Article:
In René Magritte’s painting “Son of Man” we see a man in an overcoat and bowler hat in front of a low wall with sea and cloudy sky behind and a green apple in front of the man’s face.
Why is the apple there? Is the man hiding? What does it mean?
Cue music: “Sweet Dreams (Are Made of This)” Eurythmics (1983)
The painting is open to interpretation of course but the title, “Son of Man” refers to Jesus and in Christianity the apple symbolizes the fall of man in the Garden of Eden. In the Garden of Eden everything is unity until Adam and Eve eat the apple and suddenly know separation between themselves, God and the world around them.
It’s a bit like when we were newborn babies. In developmental psychology when a baby is born it has no idea there’s a difference between itself and the world, but then we chew our thumb and our blanket and notice we can feel one, but not the other. Over time we figure out how our thoughts and emotions further separate us one from another thus fortifying the notion that one’s self is separate from everything else.
We discover that instead of one big, undifferentiated “Self” we have self and other which is the birth of selfishness and the start of all the world’s problems (and the secret to knowing where happiness hides).
The knowledge of good and evil equals the knowledge of opposites and of separateness as opposed to an awareness that there is no self and other or separation between ourselves and nature.
Of his painting Magritte said, “Everything we see hides another thing. We always want to see what is hidden by what we see, but it is impossible. Humans hide their secrets too well…
“There is an interest in that which is hidden and which the visible does not show us. This interest can take the form of a quite intense feeling, a sort of conflict, one might say, between the visible that is hidden and the visible that is present” (source).
According to Magritte, “If the dream is a translation of waking life, waking life is also a translation of the dream.”
The dream world appears so real we don’t even know we’re dreaming which can lead us to wonder: If the dream world feels just as real as the waking one, how can we know we’re not living in a dream?
As the British professor of neuroscience Anil Seth observed in “Your Brain Hallucinates Reality,” the world we perceive through our senses is interpreted by our brain based on available information and its best guess so what we think we see, hear, feel or understand might not be true at all. Our thoughts can distort our version of reality such that we don’t see what’s really happening.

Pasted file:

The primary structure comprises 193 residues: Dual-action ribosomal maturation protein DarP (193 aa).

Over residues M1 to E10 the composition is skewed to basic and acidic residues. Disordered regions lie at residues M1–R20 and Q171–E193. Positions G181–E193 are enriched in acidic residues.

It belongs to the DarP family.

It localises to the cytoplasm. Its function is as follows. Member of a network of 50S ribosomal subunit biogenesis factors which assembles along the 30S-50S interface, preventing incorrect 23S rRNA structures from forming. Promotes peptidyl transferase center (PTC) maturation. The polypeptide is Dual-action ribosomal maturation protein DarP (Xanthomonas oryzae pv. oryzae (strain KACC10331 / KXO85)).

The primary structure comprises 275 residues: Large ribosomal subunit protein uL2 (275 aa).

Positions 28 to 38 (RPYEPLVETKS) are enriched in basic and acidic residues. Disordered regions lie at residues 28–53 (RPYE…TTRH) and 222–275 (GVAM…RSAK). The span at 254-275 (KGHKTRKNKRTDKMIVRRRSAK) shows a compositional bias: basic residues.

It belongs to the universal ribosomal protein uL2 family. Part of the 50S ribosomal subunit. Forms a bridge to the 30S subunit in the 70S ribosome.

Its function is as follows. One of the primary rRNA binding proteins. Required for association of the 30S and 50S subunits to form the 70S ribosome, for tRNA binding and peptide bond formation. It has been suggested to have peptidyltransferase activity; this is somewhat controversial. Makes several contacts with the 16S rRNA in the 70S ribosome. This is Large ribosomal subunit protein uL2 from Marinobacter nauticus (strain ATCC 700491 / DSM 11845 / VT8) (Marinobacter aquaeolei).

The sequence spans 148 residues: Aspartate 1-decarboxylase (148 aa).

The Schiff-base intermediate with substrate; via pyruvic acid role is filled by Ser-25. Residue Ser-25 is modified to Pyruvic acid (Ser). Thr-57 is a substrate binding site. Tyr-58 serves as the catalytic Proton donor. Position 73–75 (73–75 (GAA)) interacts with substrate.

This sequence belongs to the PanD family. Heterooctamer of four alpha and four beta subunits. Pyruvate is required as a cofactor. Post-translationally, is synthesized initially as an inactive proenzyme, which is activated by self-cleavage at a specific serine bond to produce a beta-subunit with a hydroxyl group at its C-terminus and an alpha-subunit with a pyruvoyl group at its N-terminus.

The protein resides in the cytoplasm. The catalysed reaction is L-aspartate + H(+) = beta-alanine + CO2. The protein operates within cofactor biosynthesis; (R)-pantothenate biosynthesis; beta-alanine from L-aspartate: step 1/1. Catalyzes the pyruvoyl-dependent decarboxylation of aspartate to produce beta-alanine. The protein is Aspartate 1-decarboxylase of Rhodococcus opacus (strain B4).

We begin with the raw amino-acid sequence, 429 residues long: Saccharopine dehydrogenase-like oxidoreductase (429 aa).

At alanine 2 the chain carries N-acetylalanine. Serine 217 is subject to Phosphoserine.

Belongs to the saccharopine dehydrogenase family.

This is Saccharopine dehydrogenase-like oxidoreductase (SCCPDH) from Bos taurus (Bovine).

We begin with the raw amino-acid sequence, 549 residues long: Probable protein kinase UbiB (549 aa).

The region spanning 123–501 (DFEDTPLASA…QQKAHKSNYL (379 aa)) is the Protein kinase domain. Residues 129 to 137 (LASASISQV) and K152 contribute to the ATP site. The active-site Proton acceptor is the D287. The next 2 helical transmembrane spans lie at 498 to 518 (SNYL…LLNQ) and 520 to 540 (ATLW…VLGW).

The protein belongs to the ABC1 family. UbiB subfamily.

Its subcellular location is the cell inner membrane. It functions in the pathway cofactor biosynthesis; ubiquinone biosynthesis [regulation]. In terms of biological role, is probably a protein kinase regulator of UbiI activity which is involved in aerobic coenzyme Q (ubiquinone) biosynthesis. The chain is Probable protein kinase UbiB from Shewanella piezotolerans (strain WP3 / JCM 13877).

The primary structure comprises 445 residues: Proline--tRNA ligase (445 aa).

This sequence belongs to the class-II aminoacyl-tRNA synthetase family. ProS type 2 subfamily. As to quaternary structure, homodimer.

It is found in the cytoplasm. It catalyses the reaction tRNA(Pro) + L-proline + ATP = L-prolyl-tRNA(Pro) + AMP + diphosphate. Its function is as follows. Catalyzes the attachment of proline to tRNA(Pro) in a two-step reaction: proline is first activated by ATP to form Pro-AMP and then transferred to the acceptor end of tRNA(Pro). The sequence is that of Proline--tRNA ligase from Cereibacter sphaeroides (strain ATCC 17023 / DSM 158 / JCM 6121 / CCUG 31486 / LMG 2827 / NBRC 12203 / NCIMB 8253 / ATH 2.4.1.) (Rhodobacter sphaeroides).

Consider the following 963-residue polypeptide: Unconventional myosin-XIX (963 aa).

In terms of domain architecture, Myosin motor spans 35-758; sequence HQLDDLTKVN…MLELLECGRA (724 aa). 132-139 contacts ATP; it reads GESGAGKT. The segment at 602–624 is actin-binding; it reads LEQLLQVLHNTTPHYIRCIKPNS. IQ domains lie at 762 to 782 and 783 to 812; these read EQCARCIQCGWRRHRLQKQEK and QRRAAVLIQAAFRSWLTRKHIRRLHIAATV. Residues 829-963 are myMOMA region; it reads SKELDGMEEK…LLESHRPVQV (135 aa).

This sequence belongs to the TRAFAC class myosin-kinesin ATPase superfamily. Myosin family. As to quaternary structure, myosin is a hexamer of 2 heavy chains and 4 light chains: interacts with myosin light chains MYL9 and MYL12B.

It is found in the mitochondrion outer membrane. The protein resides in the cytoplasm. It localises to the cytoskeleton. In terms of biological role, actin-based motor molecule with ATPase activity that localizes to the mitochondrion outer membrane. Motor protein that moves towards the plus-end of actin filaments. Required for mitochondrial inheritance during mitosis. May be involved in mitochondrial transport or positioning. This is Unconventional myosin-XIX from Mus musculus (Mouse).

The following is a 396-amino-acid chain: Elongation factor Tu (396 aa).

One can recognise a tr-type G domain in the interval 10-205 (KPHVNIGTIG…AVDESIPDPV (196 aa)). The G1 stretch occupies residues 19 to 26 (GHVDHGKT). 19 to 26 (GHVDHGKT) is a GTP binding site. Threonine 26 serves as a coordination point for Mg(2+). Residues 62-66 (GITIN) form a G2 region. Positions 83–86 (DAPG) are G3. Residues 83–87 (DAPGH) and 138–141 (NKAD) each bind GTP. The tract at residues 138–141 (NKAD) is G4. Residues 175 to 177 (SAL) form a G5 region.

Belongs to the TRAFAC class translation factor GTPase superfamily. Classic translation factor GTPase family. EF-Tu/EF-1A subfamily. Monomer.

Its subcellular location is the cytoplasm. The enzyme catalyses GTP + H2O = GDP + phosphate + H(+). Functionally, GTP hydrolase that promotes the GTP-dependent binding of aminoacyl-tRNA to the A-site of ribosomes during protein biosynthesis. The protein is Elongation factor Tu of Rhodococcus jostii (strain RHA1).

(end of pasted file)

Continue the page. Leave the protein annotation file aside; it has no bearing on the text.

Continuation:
The key is in a subtle awareness beyond immediate concern (see also Enjoy a Funny Feeling). If you look at the problems we face individually and collectively, you might see the answer is in the problem itself. It’s just we don’t see it. There’s something blocking our view, like that green apple.
As the American meditation teacher Shinzen Young said, “Everybody is looking for something, but what people think they want is happiness dependent on conditions, but what they really want is happiness independent of conditions” (Enlightenment and the 10 Ox Herding Pictures).
If you watch the rats in Steve Cutts’ animation called “Happiness,” it is easy to see how the search for happiness dependent on conditions is misguided.
In the book with the loud title, “I AM THAT” (1973), Sri Nisargadatta Maharaj (1897-1981), a Hindu spiritual teacher who lived in Mumbai, said, “Pleasure lies in the relationship between the enjoyer and the enjoyed. And the essence of it is acceptance. Whatever may be the situation, if it is acceptable, it is pleasant. If it is not acceptable, it is painful…. The personal self by its very nature is constantly pursuing pleasure and avoiding pain. The ending of this pattern is the ending of the self. The ending of the self with its desires and fears enables you to return to your real nature, the source of all happiness and peace.”
To find real happiness Maharaj recommended, “Give up all questions except one: ‘Who am I?’ After all, the only fact you are sure of is that you are. The ‘I am’ is certain. The ‘I am this’ is not. Struggle to find out what you are in reality.”
In a music video inspired by another of Magritte’s paintings, “Golconda” (1953), the Beatles and Le Ballon Rouge (1956), we can see and feel where happiness is. Happiness is in our real nature beyond thinking “I want this or that.”
Happiness isn’t hiding. It’s there, in good times and bad.
It’ll just take some practice.